In its ruling condemning Italy for violating the European Convention on Human Rights by pushing migrants back to Libya, the Court elaborates on the scope and application of the principle of non-refoulement and clarifies the prohibition of collective expulsion of persons on the high seas. The Court finds that the authorities are under obligation to know whether those refused access to the territory would be exposed to treatment violating their human rights upon return. According to CIR, the Court’s decision also places legal obligation on States to make information and interpreters available for all migrants at any type of border or when they come under the effective control of State authorities. Moreover, States must ensure effective access to asylum procedures and an effective remedy against deportation. Without these remedies, the authorities cannot successfully establish whether deportation may violate a person rights under the European Convention Human Rights as interpreted in the Hirsi Jamaa case. In addition, CIR furthers that States are obliged to ensure the training of border guards so that they are aware of the rights of those who come under their control.

CIR urges the EU to use start infringement procedures against those Member States that persist in returning migrants and asylum seekers to third-countries where they may face persecution or serious harm or where they are at risk of being deported to their country of origin. Furthermore, CIR recommends the EU and Member States suspend the implementation of readmission procedures where there is a persistent and serious risk of violation of human rights of the readmitted persons. CIR also calls on Frontex to suspend all operations when there are serious allegations of collective expulsions and ill-treatment carried out by Member States. In such cases, Frontex should monitor that the allegations are promptly, effectively and independently investigated by the authorities of the Member States concerned. Frontex should also not engage in any operational cooperation with third countries for which independent reports indicate that they do not respect the fundamental rights of migrants and refugees.



UNHCR: Registration of Syrian refugees drops in Lebanon due to restrictions on border-crossings 

The UNHCR representative in Lebanon Ninette Kelley informed last week that the number of Syrian refugees registered by UNHCR offices in Lebanon had drastically decreased in the last few weeks. According to Kelley, this phenomenon is the result of the restrictions imposed at the border by the Lebanese government.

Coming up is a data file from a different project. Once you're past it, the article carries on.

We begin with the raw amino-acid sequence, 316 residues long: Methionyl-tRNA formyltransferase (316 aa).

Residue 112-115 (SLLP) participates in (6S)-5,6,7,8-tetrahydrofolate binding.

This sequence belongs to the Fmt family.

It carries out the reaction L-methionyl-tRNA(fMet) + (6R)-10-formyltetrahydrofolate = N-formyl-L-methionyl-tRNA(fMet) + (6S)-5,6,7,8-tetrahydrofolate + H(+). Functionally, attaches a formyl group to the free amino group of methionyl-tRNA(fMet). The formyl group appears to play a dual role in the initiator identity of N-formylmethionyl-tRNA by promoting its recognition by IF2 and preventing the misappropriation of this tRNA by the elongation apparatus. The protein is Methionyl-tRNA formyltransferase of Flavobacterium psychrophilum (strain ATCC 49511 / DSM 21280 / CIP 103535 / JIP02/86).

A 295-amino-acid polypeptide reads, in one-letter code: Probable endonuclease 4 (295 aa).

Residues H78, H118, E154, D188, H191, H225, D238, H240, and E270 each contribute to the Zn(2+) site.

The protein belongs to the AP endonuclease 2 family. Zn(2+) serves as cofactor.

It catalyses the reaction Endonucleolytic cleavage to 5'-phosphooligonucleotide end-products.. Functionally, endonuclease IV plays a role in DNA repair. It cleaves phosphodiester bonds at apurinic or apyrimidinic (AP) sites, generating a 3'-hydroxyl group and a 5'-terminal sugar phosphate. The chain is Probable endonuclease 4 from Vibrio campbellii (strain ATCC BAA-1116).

On 21 October, Lebanese Minister for Social Affairs, Rashid Derbas, announced that Lebanon would not accept any more refugees from Syria. He said that the border would remain open to ‘emergency cases’ and Syrian nationals travelling for purposes other than seeking refuge. Derbas stated that “any Syrian national is welcome, but not as a refugee” and that “stopping the refugees is final, because Lebanon is no longer able to host any more.” He also maintains that there were many border areas on the Syrian side that were free of clashes and could host refugees.

As of 4 November 2014, UNHCR reports that there are 1,124,896 registered Syrian refugees in Lebanon. However, the Lebanese government estimates that the number of Syrian refugees in the country is likely to be closer to 1.6 million. Furthermore, with winter approaching, the UN Refugee Agency warns that there is a lack of funding to ensure the basic needs of the Syrian refugees in Lebanon to face the cold temperatures.  

The UN refugee agency has repeatedly asked the international community to help Syria’s neighbouring countries – namely Turkey, Jordan, Egypt, Iraq and Lebanon – that currently host 96% of the Syrian refugee population. Increasing resettlement places, facilitating family reunification and temporary protection programmes have been identified by UNHCR as possible actions that States could undertake to assist Syria’s neighbouring countries in responding to the refugee crisis. In line with these appeals, UNHCR will host a ministerial pledging conference for resettlement and admission places for Syrian refugees in early December.